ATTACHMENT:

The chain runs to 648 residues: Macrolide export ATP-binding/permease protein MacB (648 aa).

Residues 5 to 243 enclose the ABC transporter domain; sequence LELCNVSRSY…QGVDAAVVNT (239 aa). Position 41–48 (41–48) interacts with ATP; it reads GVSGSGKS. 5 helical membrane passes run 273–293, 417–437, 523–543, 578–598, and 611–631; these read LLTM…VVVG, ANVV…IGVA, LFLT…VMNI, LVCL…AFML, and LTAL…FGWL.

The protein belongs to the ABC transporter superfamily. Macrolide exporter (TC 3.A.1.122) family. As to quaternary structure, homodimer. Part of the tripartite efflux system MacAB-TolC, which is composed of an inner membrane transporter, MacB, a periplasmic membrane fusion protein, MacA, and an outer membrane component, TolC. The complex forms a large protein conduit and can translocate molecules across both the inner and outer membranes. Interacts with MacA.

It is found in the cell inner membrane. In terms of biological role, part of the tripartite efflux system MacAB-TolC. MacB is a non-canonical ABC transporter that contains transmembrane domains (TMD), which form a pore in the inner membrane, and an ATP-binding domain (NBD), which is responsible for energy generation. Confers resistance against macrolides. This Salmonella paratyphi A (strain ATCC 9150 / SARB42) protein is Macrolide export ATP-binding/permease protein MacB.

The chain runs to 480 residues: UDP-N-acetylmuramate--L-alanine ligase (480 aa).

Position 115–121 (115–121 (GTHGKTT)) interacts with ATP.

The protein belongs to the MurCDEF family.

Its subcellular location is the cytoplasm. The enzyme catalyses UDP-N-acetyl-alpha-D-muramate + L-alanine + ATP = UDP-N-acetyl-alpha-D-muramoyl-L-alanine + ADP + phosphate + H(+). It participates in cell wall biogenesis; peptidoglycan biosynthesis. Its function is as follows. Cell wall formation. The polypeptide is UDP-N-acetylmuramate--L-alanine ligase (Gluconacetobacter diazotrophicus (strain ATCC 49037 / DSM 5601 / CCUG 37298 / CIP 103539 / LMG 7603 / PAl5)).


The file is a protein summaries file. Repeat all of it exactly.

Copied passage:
The chain runs to 648 residues: Macrolide export ATP-binding/permease protein MacB (648 aa).

Residues 5 to 243 enclose the ABC transporter domain; sequence LELCNVSRSY…QGVDAAVVNT (239 aa). Position 41–48 (41–48) interacts with ATP; it reads GVSGSGKS. 5 helical membrane passes run 273–293, 417–437, 523–543, 578–598, and 611–631; these read LLTM…VVVG, ANVV…IGVA, LFLT…VMNI, LVCL…AFML, and LTAL…FGWL.

The protein belongs to the ABC transporter superfamily. Macrolide exporter (TC 3.A.1.122) family. As to quaternary structure, homodimer. Part of the tripartite efflux system MacAB-TolC, which is composed of an inner membrane transporter, MacB, a periplasmic membrane fusion protein, MacA, and an outer membrane component, TolC. The complex forms a large protein conduit and can translocate molecules across both the inner and outer membranes. Interacts with MacA.

It is found in the cell inner membrane. In terms of biological role, part of the tripartite efflux system MacAB-TolC. MacB is a non-canonical ABC transporter that contains transmembrane domains (TMD), which form a pore in the inner membrane, and an ATP-binding domain (NBD), which is responsible for energy generation. Confers resistance against macrolides. This Salmonella paratyphi A (strain ATCC 9150 / SARB42) protein is Macrolide export ATP-binding/permease protein MacB.

The chain runs to 480 residues: UDP-N-acetylmuramate--L-alanine ligase (480 aa).

Position 115–121 (115–121 (GTHGKTT)) interacts with ATP.

The protein belongs to the MurCDEF family.

Its subcellular location is the cytoplasm. The enzyme catalyses UDP-N-acetyl-alpha-D-muramate + L-alanine + ATP = UDP-N-acetyl-alpha-D-muramoyl-L-alanine + ADP + phosphate + H(+). It participates in cell wall biogenesis; peptidoglycan biosynthesis. Its function is as follows. Cell wall formation. The polypeptide is UDP-N-acetylmuramate--L-alanine ligase (Gluconacetobacter diazotrophicus (strain ATCC 49037 / DSM 5601 / CCUG 37298 / CIP 103539 / LMG 7603 / PAl5)).